Authorities in Mexico have raised the alert level for the Popocatepetl volcano due to increasing activity. It is now step five of a seven-level warning scale.
The lava dome of Popocatepetl, located in the Mexican states of Mexico, Puebla and Morelos some 40 miles southeast of the capital Mexico City, is expanding, according to Mexico's National Centre for Disaster Prevention.
The 5,450-meter volcano has also recently been spewing fragments of incandescent rock, as well as water vapour and ash.
Several schools around the volcano were closed as a precaution, with evacuation shelters also being prepared.
The volcano could experience "significant explosions of growing intensity that hurl incandescent rocks significant distances," large ash showers and possible flows of mud and molten rocks down the volcano's flanks, the centre said.
The surrounding area has been closed to visitors and people were urged to stay at least seven miles from the crater, according to the centre. Residents were also advised to clear ash from weak rooftops and to cover their mouths to avoid inhaling it.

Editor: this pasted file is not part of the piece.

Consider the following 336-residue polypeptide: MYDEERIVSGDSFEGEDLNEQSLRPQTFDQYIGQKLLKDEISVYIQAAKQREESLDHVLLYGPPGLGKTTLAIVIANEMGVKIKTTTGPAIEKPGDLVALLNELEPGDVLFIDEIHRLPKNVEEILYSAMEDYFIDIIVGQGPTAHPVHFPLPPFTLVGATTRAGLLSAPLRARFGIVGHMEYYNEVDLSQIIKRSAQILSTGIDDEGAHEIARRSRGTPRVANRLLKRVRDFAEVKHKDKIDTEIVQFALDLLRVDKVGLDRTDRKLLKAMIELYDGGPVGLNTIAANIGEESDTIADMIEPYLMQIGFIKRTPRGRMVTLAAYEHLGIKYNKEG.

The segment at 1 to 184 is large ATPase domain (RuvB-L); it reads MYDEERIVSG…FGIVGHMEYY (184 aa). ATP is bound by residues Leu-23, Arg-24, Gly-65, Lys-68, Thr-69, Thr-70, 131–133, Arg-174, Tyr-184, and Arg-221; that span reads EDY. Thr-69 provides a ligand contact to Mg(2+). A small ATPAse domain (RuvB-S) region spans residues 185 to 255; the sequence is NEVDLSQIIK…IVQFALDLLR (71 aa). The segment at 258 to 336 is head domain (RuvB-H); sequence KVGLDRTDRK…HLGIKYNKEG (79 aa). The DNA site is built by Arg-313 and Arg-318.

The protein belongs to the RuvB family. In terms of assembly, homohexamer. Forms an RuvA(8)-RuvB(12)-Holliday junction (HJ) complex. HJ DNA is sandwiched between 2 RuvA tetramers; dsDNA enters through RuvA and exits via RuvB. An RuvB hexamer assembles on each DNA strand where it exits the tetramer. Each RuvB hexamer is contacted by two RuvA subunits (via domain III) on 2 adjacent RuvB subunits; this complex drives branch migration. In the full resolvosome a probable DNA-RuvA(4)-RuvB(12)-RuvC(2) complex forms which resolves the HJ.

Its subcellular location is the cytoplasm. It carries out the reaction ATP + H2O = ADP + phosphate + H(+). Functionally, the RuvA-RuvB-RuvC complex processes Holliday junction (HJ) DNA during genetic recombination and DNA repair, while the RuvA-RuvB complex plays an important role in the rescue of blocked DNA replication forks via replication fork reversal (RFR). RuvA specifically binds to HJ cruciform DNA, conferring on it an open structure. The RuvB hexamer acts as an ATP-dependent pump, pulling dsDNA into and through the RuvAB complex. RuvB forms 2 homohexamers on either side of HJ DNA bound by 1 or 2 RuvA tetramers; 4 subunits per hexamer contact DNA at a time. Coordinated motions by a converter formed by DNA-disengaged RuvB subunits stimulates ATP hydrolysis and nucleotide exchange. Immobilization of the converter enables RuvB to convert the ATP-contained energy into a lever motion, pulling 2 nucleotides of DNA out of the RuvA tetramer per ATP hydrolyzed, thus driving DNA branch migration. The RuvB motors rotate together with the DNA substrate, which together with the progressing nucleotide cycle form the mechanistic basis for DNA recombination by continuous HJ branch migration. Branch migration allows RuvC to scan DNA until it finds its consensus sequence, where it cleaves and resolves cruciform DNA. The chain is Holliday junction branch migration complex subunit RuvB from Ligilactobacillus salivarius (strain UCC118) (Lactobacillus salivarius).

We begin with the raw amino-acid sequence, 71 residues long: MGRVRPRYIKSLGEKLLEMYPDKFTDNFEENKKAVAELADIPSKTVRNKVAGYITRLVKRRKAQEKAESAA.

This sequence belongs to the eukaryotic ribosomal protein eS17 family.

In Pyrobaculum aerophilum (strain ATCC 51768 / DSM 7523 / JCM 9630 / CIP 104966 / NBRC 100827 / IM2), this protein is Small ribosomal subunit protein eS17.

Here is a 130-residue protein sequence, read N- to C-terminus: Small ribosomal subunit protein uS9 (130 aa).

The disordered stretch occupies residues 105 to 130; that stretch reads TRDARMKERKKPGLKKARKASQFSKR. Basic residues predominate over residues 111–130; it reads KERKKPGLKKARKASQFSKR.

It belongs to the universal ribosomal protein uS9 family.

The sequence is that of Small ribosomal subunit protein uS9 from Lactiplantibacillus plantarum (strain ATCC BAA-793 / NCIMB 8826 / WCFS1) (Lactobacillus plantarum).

The centre raised the alert level to yellow phase three from yellow phase two, indicating possible magma expulsion and explosions of increasing intensity. The next stage is red alert, which, presumably, would prompt evacuations to begin.
Jesus Hernandez Mendoza, head of the Regional State Civil Protection Institute, said the recent seismic activity was within scenarios provided by Mexico's Scientific Advisory Board and is not yet cause for alarm.
Officials said the alert could remain in place for weeks or months - until the volcano's activity diminished.
Known as "El Popo," the volcano staged its most violent eruption in 1,200 years on 18 December, 2000, forcing the evacuation of tens of thousands of people from nearby communities.